Ivan Papanin (in the middle) at the North Pole in 1937:
In the following years, Ivan Papanin devoted himself to educational tasks. He gave lectures on Arctic themes and readings from his book. Due to his expedition to the North Pole and his diary he had become one of the most popular Soviet citizens in Joseph Stalin’s era. In 1938, Ivan Papanin was called to lead the Chief Directorate of the Northern Sea Route because the Soviet Government wanted to develop a sea route from Murmansk to Vladivostok for commercial and military transport. The Chief Directorate of the Northern Sea Route was responsible for a huge territory of eight million square kilometres, reaching from the Kola Peninsula to the Chukchi Peninsula and from the Barents Sea to the Bering Sea.
Ivan Papanin traveled himself on the Northern Sea Route from west to east and back. He oversaw all Arctic shipping, coordinating its supplies and support. Under Ivan Papanin the Chief Northern Directorate conducted extensive research in the Artic region, exploited its resources and developed the northern coast of Siberia. It controlled the Arctic Institute, the Institute of Economics of the North, the Hydrographic Institute and the Institute of the Peoples of the North. Beginning in 1938, Ivan Papanin supervised the construction of stronger icebreakers and the publication of new navigation manuals. New airports, polar stations and the ports of Igarka, Dison and Pevek were built.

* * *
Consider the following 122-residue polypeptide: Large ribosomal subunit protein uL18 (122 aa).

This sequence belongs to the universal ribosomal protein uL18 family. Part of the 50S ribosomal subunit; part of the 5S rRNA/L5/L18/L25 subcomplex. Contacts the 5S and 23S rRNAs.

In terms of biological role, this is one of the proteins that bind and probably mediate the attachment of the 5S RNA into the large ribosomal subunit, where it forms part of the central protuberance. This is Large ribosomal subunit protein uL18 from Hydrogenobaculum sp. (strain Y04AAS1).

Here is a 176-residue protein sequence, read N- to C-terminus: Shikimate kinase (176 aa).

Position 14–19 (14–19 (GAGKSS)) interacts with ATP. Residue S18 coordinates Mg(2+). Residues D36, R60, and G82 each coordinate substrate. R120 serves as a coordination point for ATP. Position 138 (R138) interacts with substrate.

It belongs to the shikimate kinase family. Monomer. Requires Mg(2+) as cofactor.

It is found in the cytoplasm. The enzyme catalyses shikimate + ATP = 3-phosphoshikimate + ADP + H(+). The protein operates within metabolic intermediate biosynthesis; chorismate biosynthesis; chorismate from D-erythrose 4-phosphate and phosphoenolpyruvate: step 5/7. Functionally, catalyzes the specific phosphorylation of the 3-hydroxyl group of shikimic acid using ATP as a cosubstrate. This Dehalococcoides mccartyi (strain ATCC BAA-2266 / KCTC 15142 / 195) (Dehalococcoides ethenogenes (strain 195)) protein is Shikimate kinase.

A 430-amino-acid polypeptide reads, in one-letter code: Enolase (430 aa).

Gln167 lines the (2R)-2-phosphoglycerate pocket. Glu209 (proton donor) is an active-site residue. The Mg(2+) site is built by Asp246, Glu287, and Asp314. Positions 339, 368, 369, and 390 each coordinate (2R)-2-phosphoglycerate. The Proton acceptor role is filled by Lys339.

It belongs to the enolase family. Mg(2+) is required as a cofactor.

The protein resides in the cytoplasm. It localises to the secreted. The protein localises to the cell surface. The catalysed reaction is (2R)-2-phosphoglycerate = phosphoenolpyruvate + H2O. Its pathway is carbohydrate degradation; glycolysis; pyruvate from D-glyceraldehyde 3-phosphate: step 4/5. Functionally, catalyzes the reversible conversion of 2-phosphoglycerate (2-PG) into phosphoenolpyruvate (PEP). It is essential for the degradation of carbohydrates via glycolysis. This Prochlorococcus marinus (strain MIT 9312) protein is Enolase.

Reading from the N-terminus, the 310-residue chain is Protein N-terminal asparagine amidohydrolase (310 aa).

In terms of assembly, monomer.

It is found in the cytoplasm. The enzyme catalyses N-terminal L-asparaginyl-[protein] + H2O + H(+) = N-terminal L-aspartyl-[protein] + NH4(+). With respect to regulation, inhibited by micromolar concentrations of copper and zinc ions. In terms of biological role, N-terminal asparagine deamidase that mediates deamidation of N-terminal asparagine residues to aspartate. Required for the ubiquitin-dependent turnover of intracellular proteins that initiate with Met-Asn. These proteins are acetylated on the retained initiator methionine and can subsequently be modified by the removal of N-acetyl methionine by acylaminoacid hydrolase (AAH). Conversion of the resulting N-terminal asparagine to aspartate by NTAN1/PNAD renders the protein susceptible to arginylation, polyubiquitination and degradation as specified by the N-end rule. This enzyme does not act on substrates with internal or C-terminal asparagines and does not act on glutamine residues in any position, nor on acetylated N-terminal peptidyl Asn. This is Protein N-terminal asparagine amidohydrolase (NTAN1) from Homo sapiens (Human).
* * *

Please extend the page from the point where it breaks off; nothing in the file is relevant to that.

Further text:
Ivan Papanin in 1938 (second from right):
From 1948 to 1951, Ivan Papanin served as Deputy Director of the Oceanology Institute, which was a branch of the Soviet Academy of Sciences. From 1951 until his death in 1986, he was Head of the Department of Sea Expeditions at the Academy. Ivan Papanin contributed to many Soviet sea explorations worldwide. He also wrote scientific papers for academic manuals about maritime expeditions in the Arctic. He is the author of several fundamental research papers on ocean studies.